Part of us saw it coming. A few months back, when my father gained access to some money, he mentioned allotting a part for when Nanay suddenly dies. Two days before her death, when I painstakingly helped her up to a sitting position and fed her dinner, I was honestly afraid I will no longer find her breathing the following morning. That night, as I worried about how she seemed to be slipping in and out of consciousness, I prayed for her, though I didn’t exactly know what to pray for. Should I ask God to extend her life even when she’s alone most of the time, has no sense of purpose, and is often shunned away by her favorite child? A prayer to grant her peace and let God’s will take over seemed to make more sense.

She got a bit better the following day, so I decided to push through with my plans to travel to Manila. That morning of the Saturday she died, my siblings and I were in a flurry texting and calling each other about her condition. She was rushed to the hospital, but only a few minutes after they arrived, she was already unresponsive.

Incidentally, my aunt and her family were also about to go home for the extended All Saints’ Day break. We all went home together.

Yesterday, a close friend and I quickly met up for coffee, and one of our conversations briefly touched on the circle of life. She had just gotten married, I had just gotten pregnant, and the next points in our timelines will be about raising children, keeping homes, building a life, and then inevitably, growing old, and gradually being insignificant. Dark thoughts, but real.

But maybe it isn’t so bad. I think about Nanay’s life, and all the things she accomplished. She built a business from selling religious articles, bought properties for her children, secured bank accounts for her grandchildren, and traveled to her dream destinations.

Life lately is surrounded by death, but we’re not enveloped in sadness. We acknowledge that Nanay made her exit as peacefully as possible. She lived a full life, and we are lucky with the legacy she left.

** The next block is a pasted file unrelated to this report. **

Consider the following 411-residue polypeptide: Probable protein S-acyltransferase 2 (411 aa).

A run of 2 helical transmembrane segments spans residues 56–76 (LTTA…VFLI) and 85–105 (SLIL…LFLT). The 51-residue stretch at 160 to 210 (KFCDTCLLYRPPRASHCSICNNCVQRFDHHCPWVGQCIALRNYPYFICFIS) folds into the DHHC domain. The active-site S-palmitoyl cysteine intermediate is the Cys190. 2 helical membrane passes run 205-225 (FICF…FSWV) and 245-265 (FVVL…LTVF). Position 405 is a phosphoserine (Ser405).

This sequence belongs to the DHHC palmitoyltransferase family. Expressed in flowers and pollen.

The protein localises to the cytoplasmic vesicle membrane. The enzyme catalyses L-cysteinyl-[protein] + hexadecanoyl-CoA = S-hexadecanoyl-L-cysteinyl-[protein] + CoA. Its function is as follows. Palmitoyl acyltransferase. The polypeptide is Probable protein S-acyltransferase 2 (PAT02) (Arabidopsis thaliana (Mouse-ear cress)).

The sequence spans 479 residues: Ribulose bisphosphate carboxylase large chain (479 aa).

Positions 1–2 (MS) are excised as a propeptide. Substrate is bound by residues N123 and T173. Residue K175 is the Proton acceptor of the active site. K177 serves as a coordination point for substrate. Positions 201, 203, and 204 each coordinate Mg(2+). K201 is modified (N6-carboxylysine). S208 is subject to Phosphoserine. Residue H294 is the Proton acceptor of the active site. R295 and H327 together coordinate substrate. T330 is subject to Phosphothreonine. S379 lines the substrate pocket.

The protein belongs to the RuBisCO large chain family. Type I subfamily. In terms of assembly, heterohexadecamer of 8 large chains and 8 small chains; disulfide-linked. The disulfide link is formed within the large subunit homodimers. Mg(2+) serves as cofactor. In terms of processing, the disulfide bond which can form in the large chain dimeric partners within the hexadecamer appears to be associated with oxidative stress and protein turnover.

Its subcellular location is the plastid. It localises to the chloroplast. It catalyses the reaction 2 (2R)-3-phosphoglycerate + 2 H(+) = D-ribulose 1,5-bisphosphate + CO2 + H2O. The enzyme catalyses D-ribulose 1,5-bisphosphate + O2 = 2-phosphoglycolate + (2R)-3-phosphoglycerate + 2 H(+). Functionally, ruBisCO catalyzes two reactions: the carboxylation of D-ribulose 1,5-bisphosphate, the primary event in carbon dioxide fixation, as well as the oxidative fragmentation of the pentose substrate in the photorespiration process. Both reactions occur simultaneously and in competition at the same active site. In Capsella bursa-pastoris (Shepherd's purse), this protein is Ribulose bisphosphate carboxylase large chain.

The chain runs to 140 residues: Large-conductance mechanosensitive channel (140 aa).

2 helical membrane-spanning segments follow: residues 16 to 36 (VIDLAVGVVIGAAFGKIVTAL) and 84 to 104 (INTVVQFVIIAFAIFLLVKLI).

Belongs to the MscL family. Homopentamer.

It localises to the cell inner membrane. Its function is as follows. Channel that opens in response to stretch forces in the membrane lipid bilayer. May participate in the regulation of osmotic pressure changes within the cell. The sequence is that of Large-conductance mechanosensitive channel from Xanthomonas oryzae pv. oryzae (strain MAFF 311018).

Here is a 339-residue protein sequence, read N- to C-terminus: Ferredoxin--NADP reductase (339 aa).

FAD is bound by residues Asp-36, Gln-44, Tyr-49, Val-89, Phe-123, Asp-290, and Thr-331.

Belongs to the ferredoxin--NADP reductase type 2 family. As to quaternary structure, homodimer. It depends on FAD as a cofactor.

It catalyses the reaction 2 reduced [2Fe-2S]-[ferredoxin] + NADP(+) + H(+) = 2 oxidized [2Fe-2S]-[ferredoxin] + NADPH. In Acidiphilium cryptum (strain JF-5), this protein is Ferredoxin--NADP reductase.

Taken on her 80th birthday three years ago–her last lucid one, I think.


Death may be around us, and it will someday come for us all, but lately, there is life inside me. Every pound, kick, and turn lets me know that a tiny human is alive with growth and energy. Every move reminds me that life is not always easy, but it sure will be worth it.

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Halfway Through

Dear Little One,

Two nights ago, as I sat alone watching the final episode of You’re the Worst Season 2, I was hit by an overwhelming wave of emotions that compelled me to cry.

I wasn’t sad or anything. Sadness isn’t a feeling that frequents me these days, even when I’m all by myself. In fact, I think I was really, really happy.

I was struck by the thought that we’re halfway through this pregnancy. We’re halfway through something I had serious doubts happening, but my love, here we are. Here is a tiny, moving, kicking, somersaulting being inside me, and aren’t you just a huge miracle?

I sat in front of the TV, in tears, and once again just thanking God for bringing us here, in this moment laden with transition but also teeming with life.

In four months you will be breathing the same air we do. I tell your dad (with just a tinge of alarm) that I think time may be running short, considering we haven’t bought or prepared anything at home for you, but he digresses. He can hardly wait until you’re in his arms, and I find his impatience sweet.

So grow strong, Little One. Grow strong all the way through.



We’ve come a long way, haven’t we? Here’s us at 21 weeks.